Given the aforementioned sparse set of housing characteristics in the Census, we are not arguing that these indexes can't be improved on (with a data set that contains a fuller set). Bus these hedonics will be better than simple medians, and they have the great virtue of being readily available. They also have pretty good geographic coverage.

The next issue is how to compute area rent changes, since neither the decennial Census nor the AFH is available on an annual basis (and also because both are available only with a lag, even internally). For calculating rent changes between base line years, we recommend using BLS's rent index, available for about 30 metropolitan areas. For other areas, we can either use the FMR changes that HUD has developed using phone surveys, or we could use the BLS approach of estimating rent changes by city size class and census region. Of course the choice of method for calculating rent changes becomes more important if one uses the decennial Census, where the time between baselines is greater.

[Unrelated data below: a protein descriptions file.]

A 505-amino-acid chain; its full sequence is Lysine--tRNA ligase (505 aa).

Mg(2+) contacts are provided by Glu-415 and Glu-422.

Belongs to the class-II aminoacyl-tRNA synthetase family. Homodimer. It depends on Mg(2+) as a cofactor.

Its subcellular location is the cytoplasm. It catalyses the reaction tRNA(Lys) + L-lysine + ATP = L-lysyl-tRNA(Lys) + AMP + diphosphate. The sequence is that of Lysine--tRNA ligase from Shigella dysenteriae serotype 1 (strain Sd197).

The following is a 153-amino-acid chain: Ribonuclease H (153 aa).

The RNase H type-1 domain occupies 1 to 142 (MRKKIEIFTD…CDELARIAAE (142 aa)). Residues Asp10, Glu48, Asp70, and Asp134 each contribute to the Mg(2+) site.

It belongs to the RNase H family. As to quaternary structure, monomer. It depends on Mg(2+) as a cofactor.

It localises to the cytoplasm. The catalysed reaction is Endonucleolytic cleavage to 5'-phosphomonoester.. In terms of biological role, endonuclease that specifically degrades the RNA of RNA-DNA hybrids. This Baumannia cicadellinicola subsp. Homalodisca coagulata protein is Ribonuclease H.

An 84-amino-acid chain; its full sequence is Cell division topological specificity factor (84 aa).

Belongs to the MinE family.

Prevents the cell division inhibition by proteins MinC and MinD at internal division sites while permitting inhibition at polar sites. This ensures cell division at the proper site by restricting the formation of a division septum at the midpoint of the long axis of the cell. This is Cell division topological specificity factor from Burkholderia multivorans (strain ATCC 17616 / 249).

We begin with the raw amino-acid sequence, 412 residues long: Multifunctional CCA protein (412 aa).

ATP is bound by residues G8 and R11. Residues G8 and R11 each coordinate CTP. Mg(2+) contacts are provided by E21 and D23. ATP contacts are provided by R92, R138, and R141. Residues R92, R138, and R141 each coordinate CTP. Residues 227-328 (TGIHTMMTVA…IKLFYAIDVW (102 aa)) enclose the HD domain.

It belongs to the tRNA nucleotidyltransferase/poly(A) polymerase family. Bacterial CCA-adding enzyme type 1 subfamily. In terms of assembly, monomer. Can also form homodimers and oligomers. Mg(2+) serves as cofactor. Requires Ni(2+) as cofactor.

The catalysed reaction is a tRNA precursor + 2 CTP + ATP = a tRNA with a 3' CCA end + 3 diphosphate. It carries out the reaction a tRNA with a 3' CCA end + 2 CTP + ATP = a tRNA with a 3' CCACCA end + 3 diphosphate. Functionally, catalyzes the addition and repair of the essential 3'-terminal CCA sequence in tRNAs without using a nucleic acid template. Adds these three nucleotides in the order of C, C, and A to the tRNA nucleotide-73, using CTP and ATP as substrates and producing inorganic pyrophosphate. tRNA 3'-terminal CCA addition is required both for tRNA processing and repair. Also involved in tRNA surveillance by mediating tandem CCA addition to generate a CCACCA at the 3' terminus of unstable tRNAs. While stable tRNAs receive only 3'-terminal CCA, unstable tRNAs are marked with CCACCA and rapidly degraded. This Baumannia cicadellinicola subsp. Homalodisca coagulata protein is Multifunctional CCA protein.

If one is interested in a place-to-place asset price index, then Fannie Mae and Freddie Mac repeat sale indexes for owner occupied housing should be available on a small area basis. There are private sector alternatives to the Fannie and Freddie Repeat Sales measures, such as the Case, Shiller and Weis price indexes. But it is not clear what the advantage would be of using Case-Shiller-Weis, if any, and it would certainly be less controversial (as a participant noted) to use a quasi-public source.

Private sector alternative for rent changes may develop, such as the National Multi-Housing Council's effort. As noted by others at the workshop, there may be political issues involved in using private sector information for such a sensitive level measure as the poverty rate. But I conject that as long as the measure is experimental - and methods of construction could change if it becomes non-experimental -we needn't worry as much about such an issue. Certainly it would be useful to compare and contrast the BLS/FMR rent change data to any information generated by the Council.

An Agenda for Related Research